I read the Stanford University rape survivor’s letter to Brock Turner over a period of three days, because I couldn’t handle the graphic detailing of the incident, and her emotional response to it. Her courage is exemplary, and I couldn’t be happier that she wrote it — for her own empowerment and for the rest of the world. We’re again talking — about the pervasiveness of rape across classes, countries and people. We’re re-evaluating our prejudices about who commits rape in the light of this incident, and the biggest takeaway has been that “nice guys” — those well-rounded, privileged and accomplished men — can and do rape.
Just before this, I read a quote on the internet that my generation, at least a section of it, possesses a sensitive variety of intelligence because we care deeply about feminism, ableism, racism and other causes. It also said, however, that what we lack are empathy and forgiveness because we fail to realize that people are educating themselves at different speeds and that ignorance is not a fatal flaw. Sure, people are products of what they’ve been told and what they have or haven’t read. It is only elitist to assume that everybody has access to what we do. Bigots aside, it made a lot of sense to me and I do believe that empathy is the cornerstone of intelligence.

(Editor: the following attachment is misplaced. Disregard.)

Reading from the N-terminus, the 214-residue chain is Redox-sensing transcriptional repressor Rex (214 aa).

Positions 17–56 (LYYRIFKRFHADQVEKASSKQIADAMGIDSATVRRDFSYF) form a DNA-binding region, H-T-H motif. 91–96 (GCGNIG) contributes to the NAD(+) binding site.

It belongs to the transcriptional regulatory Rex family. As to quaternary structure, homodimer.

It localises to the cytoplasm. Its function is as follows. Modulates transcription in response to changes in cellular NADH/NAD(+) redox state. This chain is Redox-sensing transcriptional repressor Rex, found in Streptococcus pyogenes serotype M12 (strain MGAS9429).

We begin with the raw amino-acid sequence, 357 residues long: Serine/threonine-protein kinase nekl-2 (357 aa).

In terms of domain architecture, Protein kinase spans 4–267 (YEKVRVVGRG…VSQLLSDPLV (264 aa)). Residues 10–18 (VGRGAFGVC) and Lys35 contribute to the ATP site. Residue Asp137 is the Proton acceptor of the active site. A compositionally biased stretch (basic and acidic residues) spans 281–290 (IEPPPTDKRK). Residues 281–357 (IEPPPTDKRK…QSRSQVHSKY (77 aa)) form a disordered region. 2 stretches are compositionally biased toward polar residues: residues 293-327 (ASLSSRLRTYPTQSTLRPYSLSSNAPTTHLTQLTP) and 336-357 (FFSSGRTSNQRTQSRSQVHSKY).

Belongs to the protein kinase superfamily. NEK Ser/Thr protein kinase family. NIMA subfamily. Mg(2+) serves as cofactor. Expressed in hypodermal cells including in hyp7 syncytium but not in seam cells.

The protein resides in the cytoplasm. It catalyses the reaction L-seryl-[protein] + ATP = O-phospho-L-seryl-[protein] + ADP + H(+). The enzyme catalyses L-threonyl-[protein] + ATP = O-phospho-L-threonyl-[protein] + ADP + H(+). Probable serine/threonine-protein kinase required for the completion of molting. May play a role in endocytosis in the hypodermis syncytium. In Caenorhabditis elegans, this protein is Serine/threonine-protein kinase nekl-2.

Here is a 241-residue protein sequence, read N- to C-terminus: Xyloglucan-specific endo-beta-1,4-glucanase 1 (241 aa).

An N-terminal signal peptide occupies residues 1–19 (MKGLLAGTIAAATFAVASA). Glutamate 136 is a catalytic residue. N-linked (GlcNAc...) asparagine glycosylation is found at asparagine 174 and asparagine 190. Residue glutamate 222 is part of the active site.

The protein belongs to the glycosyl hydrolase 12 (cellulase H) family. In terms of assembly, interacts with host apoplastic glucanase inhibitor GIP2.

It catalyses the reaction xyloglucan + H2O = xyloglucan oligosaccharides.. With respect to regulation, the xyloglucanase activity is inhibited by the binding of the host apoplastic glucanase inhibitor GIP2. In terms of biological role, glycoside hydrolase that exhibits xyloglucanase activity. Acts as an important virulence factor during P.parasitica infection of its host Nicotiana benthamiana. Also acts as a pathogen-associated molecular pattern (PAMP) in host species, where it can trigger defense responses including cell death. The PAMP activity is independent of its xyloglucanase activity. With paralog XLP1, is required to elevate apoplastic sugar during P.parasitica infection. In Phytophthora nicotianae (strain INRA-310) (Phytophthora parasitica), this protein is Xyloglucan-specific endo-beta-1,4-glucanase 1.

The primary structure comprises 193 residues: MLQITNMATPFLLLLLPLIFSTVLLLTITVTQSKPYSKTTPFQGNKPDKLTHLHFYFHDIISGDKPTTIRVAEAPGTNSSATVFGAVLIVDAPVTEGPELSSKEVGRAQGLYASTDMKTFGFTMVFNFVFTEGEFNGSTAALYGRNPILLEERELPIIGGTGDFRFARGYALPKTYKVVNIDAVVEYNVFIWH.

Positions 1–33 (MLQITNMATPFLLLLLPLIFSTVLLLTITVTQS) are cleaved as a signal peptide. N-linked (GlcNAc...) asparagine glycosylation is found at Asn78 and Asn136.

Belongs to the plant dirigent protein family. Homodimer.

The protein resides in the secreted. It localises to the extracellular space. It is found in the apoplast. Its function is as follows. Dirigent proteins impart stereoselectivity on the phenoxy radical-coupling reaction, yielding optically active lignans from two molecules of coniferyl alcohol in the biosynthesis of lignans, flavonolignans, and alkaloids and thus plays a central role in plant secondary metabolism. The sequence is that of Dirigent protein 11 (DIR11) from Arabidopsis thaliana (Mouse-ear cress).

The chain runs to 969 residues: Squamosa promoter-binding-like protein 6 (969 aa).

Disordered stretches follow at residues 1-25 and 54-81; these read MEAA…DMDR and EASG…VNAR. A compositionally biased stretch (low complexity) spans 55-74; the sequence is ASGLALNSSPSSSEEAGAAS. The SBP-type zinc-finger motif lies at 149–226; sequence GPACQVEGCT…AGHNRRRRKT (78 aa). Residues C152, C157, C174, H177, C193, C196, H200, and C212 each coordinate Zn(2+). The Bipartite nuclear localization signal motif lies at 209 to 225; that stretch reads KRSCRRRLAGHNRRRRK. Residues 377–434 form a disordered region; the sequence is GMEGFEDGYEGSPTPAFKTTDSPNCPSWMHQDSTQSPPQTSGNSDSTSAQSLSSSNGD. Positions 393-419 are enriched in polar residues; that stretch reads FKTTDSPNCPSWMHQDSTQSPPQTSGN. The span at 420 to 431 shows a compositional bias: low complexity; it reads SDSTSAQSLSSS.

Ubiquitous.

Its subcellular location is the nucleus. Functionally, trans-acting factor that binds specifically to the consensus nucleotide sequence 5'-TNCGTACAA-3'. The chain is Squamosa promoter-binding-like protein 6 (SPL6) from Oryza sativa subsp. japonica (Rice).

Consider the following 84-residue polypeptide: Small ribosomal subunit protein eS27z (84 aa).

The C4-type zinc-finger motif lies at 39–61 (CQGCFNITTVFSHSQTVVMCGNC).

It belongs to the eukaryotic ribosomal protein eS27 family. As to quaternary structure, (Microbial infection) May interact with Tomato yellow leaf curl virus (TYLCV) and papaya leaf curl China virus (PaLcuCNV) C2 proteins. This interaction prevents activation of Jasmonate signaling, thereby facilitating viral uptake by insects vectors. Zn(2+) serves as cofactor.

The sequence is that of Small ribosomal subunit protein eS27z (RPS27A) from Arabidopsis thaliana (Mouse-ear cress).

But when an incident such as this comes along, I find it impossible to accept an empathetic view considering the brutality of the incident. There is no place for forgiveness here, neither through instinct nor as afterthought. The fact that an individual commits a crime and finds a whole network — systems, institutions, perspectives and people — to fight for his cause, only seems to reinforce the idea that this is a society diving towards doom. That even the best of people can reserve sympathy for the victim, but also believe in pardoning the crime of a rapist as a “mistake”, feeds into the foundation of patriarchal culture where justice is gender-contingent. But after protracted thought, I apprehended that the way we talk about patriarchal culture, as if it were a separate universe far from our own, as if we were not a part of it or perpetrators of it, needs some critical reflection. Rapists and assaulters are not produced on the fringes of society or outside of it, they’re created within its nucleus.
This incident can be looked at from a number of different angles — white privilege, campus and hook-up culture, consent, injustice... What encompasses many of these and more is entitlement, and that has a long history in the making.